Community health and safety/Mental Health

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CYA part of this whole thing: Though I work in the social service field, I am not a mental health professional. The following lists were put together to make suggestions for readily available access to resources and references in regards to suicide prevention and grief management. There are many other resources I've probably missed, and varying ones depending on your area of meatspace.



Now that's out of the way, I'd also like to tell you something else that's extremely important. And, while I'm not a professional, I know the following to be fact.

Depression is a mental illness that cannot be cured by human compassion. Like all diseases, it doesn't discriminate. However it is treatable- and requires professional mental health provider. You can love, support, and do whatever humanly possible to convince someone that their life is worth living, and it may help in the short run, but without that professional help they're a time bomb. It's not your fault. There's really nothing you could have done to prevent it.



Signs and Symptoms:

Someone with depression experiences extreme sadness or despair that lasts more than a couple of days, extending to weeks and even months. People who are truly depressed find that symptoms can interfere with normal, everyday activities, such as going to school or work, hygiene, eating and sleeping.

While many of the typical signs are geared toward non-tech sort of folks, I've modified them to reflect the typical geek behaviors in mind. i.e. burying yourself in work until the project is finally fraking done.


  • Withdrawing from friends, family, user groups, IRC, online social media
  • Pushing/ driving away friends and family, sometimes by being excessively mean and aggressive
  • Increasing alcohol/ drug use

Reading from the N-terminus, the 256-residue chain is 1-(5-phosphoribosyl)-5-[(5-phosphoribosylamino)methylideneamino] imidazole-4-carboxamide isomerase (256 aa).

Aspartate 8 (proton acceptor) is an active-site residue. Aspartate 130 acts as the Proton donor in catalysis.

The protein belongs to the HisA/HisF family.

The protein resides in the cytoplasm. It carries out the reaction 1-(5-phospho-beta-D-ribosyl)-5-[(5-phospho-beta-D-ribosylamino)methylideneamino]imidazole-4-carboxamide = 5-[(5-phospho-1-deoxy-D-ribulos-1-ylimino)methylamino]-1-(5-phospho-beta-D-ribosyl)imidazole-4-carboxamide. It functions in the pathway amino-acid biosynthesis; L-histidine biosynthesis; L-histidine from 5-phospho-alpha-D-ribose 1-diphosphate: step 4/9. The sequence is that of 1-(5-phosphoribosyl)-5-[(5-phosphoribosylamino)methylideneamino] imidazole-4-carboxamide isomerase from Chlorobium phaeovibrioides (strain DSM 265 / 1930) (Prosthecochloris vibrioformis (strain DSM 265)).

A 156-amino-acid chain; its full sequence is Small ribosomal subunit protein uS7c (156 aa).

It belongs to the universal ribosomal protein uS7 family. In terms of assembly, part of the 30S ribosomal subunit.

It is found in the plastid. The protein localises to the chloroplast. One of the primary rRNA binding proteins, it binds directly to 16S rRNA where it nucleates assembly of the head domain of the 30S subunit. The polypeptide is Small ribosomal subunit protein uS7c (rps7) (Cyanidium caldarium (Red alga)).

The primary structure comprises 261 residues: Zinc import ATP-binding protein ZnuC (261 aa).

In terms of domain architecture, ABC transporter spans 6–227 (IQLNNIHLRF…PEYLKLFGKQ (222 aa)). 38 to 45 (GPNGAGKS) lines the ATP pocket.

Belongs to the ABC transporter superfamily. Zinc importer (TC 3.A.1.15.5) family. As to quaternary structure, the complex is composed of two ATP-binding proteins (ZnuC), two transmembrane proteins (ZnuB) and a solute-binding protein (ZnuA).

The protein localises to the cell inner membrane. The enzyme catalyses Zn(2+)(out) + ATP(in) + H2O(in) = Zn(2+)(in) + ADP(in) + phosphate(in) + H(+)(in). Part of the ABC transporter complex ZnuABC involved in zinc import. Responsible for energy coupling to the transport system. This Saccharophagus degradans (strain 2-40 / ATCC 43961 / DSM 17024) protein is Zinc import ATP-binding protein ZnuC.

• Insomnia or sleeping all of the time, early morning wakefulness (i.e. up at 3am when your alarm is set for 8am and you're unable to get back to sleep)
  • Dramatic mood changes
  • Giving away prized possessions
  • Increased difficulty concentrating/ completing tasks, remembering details, and making decisions
  • Loss of appetite or overeating
  • Lack of interest leading to not participating in activities/ projects/ events you know you usually enjoy
  • Fatigue, decreased energy
  • Unexplained aches and pains, typically back pain
  • Persistent sad, anxious, or "lack" of feelings
  • Feelings of hopelessness or persistent pessimism
  • Feelings of guilt, worthlessness, or helplessness
  • Irritable, restless
  • Aches or pains, headaches, cramps, or digestive problems that do not ease even with treatment.


Resources:


Prevention:


  • Take a break
    • We often lose track of time when working on an interesting project or coming close to the deadline or "oh, wait! just this one last thing!" However, all those logged hours- especially if spent indoors- can result in poor mental health. Lack of vitamin D (you know, from that big, light source in the sky), disturbed sleep cycles, stress (often referred to as the silent killer), etc.
  • Tell someone and/ or check in with your community.
    • Pretending to be something other than yourself is exhausting.
    • We love you, quirks and all. Finding a community, where you are accepted and appreciated, is extremely important to mental health.
    • Befrienders International has centers run by trained volunteers and offer a service that is free, non-judgmental and completely confidential. Befriending can be done via phone, email, snail mail, or face-to-face.
    • Bluehackers' objective is "to make visible that there are many fellow geeks among us who are intimately familiar with depression, anxiety, or bipolar disorder. It helps to know you’re not alone. And it’s not because we’re geeks, but because we’re human."
  • Exercise: This requires more than your many trips to the coffee machine and subsequent runs to the bathroom. Try to get in at least 30- minutes/ day- even if that's just angrily pacing around the room having imaginary arguments with your project manager.


Professional Organizations:

Through Clinical Tools, Inc., provides simple, coordinated, easily available education to individuals and organizations.